May 1930: Sisters Celebrate Feast of Our Lady Help of Christians

Updated: May 26

By Katie Mahon, Communications Manager


Mother Suso Marshall
Mother Suso Marshall

1930 was a difficult time for the United States as it marked the beginning of the Great Depression, which would lead to an unemployment rate of over 24.5%.


Even with the turmoil during that time, the Sisters of Saint Dominic of Blauvelt, New York, managed to reach a milestone.


In May 1930, the Sisters celebrated the Feast of Our Lady Help of Christians and participated in a two-day celebration for the fiftieth anniversary of the Dominican religious life of Reverend Mother Suso and Sister Cornelia Marshall.


Something to note about this time was that the present Motherhouse had not been built yet. The little chapel and children’s chapel had to accommodate all of the attendees of this celebration.


According to the official Congregation Annals Vol I, “The celebration opened with Holy Mass on Sunday morning, May 25. All the Sisters who could came from the Missions to the Motherhouse on that day. In the afternoon, St. Anselm’s Alumni gave beautiful entertainment. The children at St. Dominic’s, as well as the Sisters, were present. After the entertainment, refreshments were served.”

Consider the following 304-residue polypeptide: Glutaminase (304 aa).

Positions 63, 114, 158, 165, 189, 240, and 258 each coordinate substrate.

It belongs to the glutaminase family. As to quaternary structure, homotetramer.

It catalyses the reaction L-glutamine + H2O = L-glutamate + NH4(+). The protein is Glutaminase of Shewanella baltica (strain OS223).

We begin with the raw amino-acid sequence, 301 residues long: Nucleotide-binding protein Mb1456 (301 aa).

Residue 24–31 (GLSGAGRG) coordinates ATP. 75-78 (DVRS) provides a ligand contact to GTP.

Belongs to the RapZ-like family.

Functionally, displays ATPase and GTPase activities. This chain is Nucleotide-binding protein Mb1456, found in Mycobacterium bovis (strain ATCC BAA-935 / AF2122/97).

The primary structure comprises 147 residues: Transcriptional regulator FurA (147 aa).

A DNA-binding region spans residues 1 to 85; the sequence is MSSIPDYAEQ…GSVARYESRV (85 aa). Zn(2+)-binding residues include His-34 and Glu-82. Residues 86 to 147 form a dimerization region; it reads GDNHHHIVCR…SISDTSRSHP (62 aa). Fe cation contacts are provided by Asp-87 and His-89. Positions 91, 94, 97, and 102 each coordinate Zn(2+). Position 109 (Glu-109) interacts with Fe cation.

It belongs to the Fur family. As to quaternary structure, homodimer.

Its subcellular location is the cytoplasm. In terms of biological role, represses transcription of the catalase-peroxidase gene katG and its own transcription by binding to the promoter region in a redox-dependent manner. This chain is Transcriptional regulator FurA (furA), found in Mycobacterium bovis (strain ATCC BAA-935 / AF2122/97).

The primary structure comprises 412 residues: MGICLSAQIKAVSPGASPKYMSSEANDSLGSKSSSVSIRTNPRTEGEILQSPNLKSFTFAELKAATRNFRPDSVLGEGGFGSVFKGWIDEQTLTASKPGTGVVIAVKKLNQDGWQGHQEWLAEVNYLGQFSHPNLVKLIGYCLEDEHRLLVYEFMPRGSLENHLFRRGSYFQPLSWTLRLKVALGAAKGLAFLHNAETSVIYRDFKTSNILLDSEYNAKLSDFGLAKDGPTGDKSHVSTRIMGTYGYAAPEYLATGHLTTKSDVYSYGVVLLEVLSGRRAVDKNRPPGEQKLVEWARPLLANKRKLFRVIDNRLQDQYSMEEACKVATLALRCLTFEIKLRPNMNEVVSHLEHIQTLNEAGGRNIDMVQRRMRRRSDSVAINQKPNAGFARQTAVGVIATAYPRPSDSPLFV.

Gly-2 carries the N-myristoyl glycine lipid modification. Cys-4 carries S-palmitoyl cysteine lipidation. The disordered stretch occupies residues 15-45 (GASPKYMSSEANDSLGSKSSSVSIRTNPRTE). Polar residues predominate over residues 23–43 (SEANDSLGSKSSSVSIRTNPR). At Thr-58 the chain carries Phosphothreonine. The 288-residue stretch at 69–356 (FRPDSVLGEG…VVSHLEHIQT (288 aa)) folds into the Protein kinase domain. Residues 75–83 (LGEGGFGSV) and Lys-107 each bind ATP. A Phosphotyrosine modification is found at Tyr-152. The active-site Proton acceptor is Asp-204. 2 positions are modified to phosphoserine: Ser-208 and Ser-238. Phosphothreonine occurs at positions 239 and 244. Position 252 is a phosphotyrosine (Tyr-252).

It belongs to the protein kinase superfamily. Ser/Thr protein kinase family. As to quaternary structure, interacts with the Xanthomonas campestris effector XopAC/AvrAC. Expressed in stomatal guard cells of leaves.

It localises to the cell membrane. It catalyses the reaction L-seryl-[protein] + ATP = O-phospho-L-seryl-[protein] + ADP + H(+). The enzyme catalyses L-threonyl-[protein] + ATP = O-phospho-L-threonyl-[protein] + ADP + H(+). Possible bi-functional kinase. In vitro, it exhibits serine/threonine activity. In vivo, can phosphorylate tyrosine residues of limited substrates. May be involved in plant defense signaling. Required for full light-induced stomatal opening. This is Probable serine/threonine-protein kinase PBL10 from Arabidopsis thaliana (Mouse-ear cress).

Sister Cornelia Marshall
Sister Cornelia Marshall

It was also mentioned in the Annals that, “The next day, the convent was very happy to welcome the Most Reverend John J. Dunn, D.D., who came to celebrate the Solemn Mass. Bishop Dunn was a lifelong friend of the Jubilarians. His Excellency was escorted to the convent by St. Dominic’s fife and drum corps and greeted by five hundred children who, accompanied by their cottage mothers, were orderly arranged on the front lawn. They remained there until the procession of priests from the convent entered the children’s chapel. The Sisters’ choir sang the Mass. Right Reverend Monsignor Michael J. Lavelle preached the sermon. A unique feature of Monsignor’s sermon was his explanation of the word “Jubilee.” Monsignor said that many thought it came from the Latin “Jubilo,” meaning to shout, but the word is found in the Old Testament, before the Latin language; that it most probably came from the Hebrew “Jubel,” which meant a ram’s horn; and that this horn was used whenever they wanted to make a loud demonstration of great joy.”